|Formerly:||Winnipeg Centennial Library|
|Address:||251 Donald Street|
|Original Use:||Public Library|
|Other Work:||Interior alterations made in 1985, 1986, 1989, 1990, 1991, 1992, 1993, 1994, 1995, 1996 and interior and exterior changes made to the library parkade in 1991, 1992 and 1993. Extensive renovations and an addition completed in 2005.|
Macdonald Cockburn Mcleod McFeetors
Lombard North Group (Landscape Architect)
Patkau Architects (Vancouver)
LM Architectural Group
|Engineers:||Crosier Greenberg and Partners (Structural)|
Scouten Mitchell Sigurdson and Associates (Mechanical and Electrical)
|Contractors:||Poole Construction Ltd.|
|Tours:||Part of the QR Code Tour|
Opened on March 17, 1977 by Premier Ed Schreyer, the Centennial Library was colloquially referred to as “Winnipeg’s gift to itself” in celebration of the city’s 100th birthday. Originally designed by architects Ward, MacDonald, Cockburn, McLeod and McFeetors, the project had a dedicated mission to enhance readers’ services and revitalize the downtown area. The Centennial Library was originally designed as a three-storey masonry and concrete structure integrated with an underground parking garage and a landscaped garden on the south side of the site. The sweeping design features a spacious plan with open stacks and abundant natural light. On the exterior, its aggregate precast panelling is respectful of the established buildings nearby.
By 2000, the library needed renovation and expansion to provide for new technological services and expanding collections. Patkau Architects of Vancouver joined local firm LM Architectural Group to design an award-winning expansion and renovation project that added a fourth storey, a multilevel reading terrace and a four-storey glass curtain wall overlooking the garden. As part of the grand opening of the renovated building in 2005, two major works of art were installed through the City of Winnipeg’s new public art programme: Untitled (2005) by local artist Cliff Eyland and The Illumination by Lethbridge, Alberta artist Nicholas Wade. The renovation reopened as the Winnipeg Millennium Library.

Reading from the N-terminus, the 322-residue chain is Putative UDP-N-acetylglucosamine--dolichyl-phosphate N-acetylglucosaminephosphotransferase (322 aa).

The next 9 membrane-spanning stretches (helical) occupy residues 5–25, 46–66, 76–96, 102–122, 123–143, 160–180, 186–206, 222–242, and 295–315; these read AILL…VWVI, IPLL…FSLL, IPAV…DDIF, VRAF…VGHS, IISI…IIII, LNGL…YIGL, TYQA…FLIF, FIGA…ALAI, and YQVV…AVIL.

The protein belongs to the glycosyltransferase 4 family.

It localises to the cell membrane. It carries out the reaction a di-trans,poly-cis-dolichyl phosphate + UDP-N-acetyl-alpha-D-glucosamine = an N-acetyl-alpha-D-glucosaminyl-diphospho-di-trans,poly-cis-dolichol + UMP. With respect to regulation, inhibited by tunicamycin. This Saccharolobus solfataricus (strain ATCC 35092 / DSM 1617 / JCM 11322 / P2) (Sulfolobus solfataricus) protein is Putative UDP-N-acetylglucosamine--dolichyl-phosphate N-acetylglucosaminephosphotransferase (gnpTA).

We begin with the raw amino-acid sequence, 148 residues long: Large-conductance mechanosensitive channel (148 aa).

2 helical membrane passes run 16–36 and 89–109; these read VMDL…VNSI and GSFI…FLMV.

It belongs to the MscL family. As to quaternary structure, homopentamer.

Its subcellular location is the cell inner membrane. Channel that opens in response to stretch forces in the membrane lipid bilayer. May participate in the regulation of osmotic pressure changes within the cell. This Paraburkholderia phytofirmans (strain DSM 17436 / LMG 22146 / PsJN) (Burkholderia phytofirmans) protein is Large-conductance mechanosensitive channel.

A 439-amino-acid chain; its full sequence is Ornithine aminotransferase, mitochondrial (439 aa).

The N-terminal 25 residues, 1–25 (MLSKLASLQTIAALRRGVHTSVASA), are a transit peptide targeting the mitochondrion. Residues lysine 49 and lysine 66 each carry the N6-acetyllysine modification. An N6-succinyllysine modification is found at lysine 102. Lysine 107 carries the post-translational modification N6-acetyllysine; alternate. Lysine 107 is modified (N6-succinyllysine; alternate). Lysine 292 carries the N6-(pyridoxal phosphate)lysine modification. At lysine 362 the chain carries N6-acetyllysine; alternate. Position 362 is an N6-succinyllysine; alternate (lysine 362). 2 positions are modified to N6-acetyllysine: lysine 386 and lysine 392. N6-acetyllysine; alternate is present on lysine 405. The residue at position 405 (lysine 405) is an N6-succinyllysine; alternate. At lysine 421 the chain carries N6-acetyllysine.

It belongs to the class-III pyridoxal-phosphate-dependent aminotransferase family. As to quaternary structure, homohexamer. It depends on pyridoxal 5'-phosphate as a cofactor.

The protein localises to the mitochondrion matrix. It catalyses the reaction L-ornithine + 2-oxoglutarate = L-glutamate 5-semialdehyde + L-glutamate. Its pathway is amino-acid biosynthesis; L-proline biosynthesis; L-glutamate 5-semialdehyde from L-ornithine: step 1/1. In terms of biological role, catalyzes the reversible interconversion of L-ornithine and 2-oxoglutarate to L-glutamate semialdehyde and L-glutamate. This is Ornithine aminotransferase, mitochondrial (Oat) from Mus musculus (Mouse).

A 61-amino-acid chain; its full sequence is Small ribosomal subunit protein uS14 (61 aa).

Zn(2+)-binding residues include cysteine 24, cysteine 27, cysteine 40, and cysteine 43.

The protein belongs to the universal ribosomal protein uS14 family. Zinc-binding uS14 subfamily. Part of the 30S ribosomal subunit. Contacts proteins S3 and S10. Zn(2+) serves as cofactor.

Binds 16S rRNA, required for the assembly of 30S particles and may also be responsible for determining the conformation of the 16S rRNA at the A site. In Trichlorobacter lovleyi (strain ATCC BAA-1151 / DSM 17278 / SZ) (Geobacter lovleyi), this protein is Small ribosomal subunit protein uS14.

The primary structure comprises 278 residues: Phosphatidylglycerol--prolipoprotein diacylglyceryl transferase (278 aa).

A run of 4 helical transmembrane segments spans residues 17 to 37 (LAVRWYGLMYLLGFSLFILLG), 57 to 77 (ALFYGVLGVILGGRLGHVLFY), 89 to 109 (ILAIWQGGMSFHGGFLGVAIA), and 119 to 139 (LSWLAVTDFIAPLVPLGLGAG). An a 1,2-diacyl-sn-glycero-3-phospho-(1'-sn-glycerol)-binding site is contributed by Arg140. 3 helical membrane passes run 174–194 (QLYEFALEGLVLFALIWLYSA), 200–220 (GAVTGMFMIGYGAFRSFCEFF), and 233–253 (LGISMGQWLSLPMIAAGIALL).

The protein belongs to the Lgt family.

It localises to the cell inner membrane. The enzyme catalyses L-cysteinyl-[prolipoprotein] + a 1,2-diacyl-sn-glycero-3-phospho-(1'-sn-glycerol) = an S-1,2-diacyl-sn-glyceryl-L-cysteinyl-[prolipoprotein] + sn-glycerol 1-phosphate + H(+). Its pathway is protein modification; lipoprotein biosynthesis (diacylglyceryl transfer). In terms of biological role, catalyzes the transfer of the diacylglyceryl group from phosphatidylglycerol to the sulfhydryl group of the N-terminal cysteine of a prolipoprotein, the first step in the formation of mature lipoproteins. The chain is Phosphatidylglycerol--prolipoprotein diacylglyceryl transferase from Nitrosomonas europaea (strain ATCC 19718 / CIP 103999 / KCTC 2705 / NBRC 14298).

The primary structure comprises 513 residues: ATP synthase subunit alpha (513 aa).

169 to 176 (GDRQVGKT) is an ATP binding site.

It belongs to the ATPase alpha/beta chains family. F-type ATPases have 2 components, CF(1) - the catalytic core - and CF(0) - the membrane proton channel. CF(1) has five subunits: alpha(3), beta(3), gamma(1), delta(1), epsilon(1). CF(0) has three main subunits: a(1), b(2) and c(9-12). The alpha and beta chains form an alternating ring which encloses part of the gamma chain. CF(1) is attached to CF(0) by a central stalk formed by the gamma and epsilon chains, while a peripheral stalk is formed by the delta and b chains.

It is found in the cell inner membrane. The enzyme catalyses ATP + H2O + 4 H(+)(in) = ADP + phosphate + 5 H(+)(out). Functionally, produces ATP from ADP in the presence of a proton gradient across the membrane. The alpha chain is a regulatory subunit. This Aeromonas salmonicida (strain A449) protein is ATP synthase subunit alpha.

In 2012 the rear of the site, Millennium Library Park, underwent further renovation to include a revised landscape and two public art projects: emptyful by Bill Pechet and Sentinel of Truth by Winnipeg artist Darren Stebeleski. The original park plan, by Lombard North, was composed around a large open area featuring an angular concrete pond; more intimate seating areas were set closer to the building, as was a smaller pond somewhat hidden by trees and shrubs, waterways, a fountain and walkways. At the centre of the smaller pond, still a highlight of the park today, is a bright orange and yellow abstract sculpture by Manitoba artist Tony Tascona. In the original scheme, adjacent to the main pond stood a raised area housing a concession booth intended as a home for performances and presentations. The landscape architects of the original park advocated for the reversal of the overall site plan, assuming that the space would receive more visitors if it were located by the building's main entrance. Recent alterations have included the addition of an entrance facing the park.